Youth Fitness Protocols: Am I Being Unfair?




Youth fitness Questions

A great number of posts were placed on my blog yesterday.


Some in support of my thoughts regarding the golf video I displayed and some
in complete opposition (calling me, in fact, "mean spirited").


Now you know me.


I’ve never been one to shy away from a good debate and certainly never afraid
to admit that I’m wrong.


But instead of defending my position on yesterday’s topic, I wanted to
encourage you to post your thoughts.


Don’t defend me for no good reason.


If you feel I’m being overly harsh, please say so.


Unfair, too critical…. Lay it on.


If you think I’m correct in my assessment, explain why.


I love good, healthy debate and firmly believe that a revolution won’t have near
the impact it could unless disagreeing sides can be fostered, each given the
opportunity to convince the other.


I’m going to stay out of it… All I want to do is read and learn from what you
have to say.


Be honest, critical, encouraging and diplomatic.


Change in youth fitness and sport won’t come easily, but I have no intention
of ignoring any and all opinions.


So, what say you?


If you need to, review yesterday’s post and re-watch the video, then add your comments below.



– Brian


PS – Change won’t happen without you.


Click here to become part of the fastest growing and most important revolution in the
entire fitness and sports industry & see what kind of impact you can really have.


33 Responses

  1. Andy Sasimowicz says:

    I have worked with young children from ages 5-14yr the past 30years and I see no problem in this persons attitude(His words and encouragement) to this young child.I cannot comment on the technique and skill of teaching golf because I have no idea of this sport and what it takes to become a champion.Its easy in Life Brian to destroy than create and I have seen enough to last me a life time.The IYCA I trust Brian was set up to help each other and not kill the individual either coach or child by poor or inappropriate teaching.If we have something to say then it needs to be constructive and put into a development and mentoring phase for both pupil and teacher.We all need to keep up the good work but be humble and dont forget where we have come from!!!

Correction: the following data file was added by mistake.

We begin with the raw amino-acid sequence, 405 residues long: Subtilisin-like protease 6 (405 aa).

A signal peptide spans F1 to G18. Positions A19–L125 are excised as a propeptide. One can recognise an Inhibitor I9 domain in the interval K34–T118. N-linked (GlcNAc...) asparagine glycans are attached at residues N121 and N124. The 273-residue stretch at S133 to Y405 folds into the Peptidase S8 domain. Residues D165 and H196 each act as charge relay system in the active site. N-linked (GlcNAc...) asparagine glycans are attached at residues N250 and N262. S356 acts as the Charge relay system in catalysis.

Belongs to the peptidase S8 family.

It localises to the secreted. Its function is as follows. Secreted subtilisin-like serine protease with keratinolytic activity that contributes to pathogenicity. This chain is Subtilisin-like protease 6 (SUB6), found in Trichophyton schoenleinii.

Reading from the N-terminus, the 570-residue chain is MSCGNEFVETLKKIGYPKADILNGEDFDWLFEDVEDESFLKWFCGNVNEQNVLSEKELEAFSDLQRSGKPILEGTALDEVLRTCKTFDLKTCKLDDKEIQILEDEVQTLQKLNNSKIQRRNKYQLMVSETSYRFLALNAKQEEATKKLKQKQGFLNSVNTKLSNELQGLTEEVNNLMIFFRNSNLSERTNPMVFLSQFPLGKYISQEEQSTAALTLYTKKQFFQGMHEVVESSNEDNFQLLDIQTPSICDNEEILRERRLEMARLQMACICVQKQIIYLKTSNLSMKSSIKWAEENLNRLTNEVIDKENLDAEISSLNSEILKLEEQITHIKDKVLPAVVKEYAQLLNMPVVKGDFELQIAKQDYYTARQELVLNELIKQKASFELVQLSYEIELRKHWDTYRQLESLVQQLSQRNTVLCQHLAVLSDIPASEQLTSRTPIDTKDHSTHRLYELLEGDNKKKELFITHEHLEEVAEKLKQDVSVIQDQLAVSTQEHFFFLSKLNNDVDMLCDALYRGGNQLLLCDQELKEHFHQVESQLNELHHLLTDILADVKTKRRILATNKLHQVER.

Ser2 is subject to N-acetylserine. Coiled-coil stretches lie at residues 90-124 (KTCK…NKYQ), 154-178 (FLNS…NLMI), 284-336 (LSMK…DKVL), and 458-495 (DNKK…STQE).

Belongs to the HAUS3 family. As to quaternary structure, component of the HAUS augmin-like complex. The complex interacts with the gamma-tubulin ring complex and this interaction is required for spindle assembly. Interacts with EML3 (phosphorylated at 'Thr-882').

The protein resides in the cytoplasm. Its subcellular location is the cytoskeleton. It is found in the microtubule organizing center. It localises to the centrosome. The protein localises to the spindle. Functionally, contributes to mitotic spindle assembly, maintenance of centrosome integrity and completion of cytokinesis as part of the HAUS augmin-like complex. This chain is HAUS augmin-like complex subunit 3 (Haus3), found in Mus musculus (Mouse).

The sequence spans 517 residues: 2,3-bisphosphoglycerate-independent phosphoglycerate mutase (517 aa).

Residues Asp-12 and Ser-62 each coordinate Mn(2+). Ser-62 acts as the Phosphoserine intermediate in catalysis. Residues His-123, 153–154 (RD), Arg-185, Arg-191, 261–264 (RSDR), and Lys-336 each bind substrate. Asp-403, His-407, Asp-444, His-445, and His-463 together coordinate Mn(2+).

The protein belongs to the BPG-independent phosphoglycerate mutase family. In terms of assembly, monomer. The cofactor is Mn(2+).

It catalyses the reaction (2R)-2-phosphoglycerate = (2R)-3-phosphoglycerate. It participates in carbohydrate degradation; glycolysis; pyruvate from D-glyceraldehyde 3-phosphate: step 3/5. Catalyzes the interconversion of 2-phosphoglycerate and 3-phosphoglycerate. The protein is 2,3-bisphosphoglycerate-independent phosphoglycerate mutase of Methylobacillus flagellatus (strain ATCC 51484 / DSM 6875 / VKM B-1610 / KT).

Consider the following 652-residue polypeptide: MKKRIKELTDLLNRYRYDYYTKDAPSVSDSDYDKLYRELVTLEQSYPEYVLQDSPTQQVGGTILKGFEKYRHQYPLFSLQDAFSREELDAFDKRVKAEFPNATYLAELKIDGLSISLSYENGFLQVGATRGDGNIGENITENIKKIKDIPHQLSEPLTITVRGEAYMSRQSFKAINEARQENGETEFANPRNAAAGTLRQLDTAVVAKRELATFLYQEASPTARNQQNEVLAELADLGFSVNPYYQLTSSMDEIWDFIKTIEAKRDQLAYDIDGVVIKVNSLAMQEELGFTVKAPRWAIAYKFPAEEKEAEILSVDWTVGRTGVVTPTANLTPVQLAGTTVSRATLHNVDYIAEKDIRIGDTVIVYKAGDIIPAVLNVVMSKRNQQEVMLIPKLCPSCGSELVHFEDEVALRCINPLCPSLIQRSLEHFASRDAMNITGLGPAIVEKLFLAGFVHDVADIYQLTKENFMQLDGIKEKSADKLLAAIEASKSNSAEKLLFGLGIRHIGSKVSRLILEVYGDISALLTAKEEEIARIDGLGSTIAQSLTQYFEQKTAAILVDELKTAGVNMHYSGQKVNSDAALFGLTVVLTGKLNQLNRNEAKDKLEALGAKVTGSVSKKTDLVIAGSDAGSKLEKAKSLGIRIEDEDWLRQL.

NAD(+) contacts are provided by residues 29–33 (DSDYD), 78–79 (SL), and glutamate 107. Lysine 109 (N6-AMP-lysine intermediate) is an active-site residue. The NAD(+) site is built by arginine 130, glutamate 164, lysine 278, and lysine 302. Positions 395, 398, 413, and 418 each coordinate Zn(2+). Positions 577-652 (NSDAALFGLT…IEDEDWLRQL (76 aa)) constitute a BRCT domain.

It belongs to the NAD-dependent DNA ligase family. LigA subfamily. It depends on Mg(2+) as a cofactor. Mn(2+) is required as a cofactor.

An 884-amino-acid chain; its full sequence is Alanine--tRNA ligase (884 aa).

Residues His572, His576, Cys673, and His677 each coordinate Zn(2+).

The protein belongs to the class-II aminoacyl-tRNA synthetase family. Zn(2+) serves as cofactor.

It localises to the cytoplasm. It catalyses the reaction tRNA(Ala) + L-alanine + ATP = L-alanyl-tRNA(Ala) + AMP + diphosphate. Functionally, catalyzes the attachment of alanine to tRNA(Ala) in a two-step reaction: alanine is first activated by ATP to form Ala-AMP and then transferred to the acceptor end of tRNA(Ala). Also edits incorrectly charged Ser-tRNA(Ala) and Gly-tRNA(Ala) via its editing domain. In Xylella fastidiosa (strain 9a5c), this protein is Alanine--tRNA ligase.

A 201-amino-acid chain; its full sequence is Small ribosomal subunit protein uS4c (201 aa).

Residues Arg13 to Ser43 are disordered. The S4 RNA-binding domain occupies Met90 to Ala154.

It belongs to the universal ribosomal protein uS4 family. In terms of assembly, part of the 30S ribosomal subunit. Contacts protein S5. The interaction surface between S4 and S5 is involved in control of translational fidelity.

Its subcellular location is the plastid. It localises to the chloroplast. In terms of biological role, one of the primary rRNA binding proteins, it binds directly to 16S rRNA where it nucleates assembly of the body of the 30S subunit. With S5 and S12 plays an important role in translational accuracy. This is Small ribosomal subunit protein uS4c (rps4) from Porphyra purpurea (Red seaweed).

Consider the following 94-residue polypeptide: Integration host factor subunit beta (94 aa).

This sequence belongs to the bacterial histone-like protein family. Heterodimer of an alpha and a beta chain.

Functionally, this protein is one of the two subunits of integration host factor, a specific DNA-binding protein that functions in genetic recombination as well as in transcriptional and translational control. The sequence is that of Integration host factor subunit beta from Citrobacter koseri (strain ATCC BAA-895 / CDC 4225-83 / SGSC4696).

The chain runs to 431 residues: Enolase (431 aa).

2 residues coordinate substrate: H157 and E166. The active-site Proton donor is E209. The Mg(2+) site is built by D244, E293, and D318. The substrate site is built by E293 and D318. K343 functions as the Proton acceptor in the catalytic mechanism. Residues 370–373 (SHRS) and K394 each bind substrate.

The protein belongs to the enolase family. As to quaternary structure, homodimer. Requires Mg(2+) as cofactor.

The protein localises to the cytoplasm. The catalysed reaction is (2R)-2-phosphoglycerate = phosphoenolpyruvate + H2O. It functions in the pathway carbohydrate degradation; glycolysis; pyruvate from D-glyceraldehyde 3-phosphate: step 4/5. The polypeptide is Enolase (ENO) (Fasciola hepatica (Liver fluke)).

2. andy_english says:

    Have any of you trained a child as young as the one in the video all the way through to adulthood. If so what did you do all those years ago that you would do different now?
    In my opinion I think Brian and some of you posters get a bit carried away with how much the coach athlete relationship at an early age matters .
    From my experience the individual athlete matures and makes personal choices every few years, whether that be about his coach , sport, team or activity levels.
    The biggest decisions they make are at the age of 17(in England) in my experience, and believe me Coaches you are the least of their problems or desires. Lack of opportunity and poor planning after adolescence will be the hardest thing they face.

  3. Joe Haefner says:

    I do think the golf guy was kidding around somewhat, but I absolutely do not think Brian was being too harsh. Like mentioned, there are too many parents/coaches that would take this seriously and injure or burnout their children.

    Andy, I can sit here and tell you a million things I would do differently to avoid some of my injuries and surgeries that was mostly due to faulty training at a younger age. However, I didn’t know any better and I didn’t have anybody teaching me the right things to do.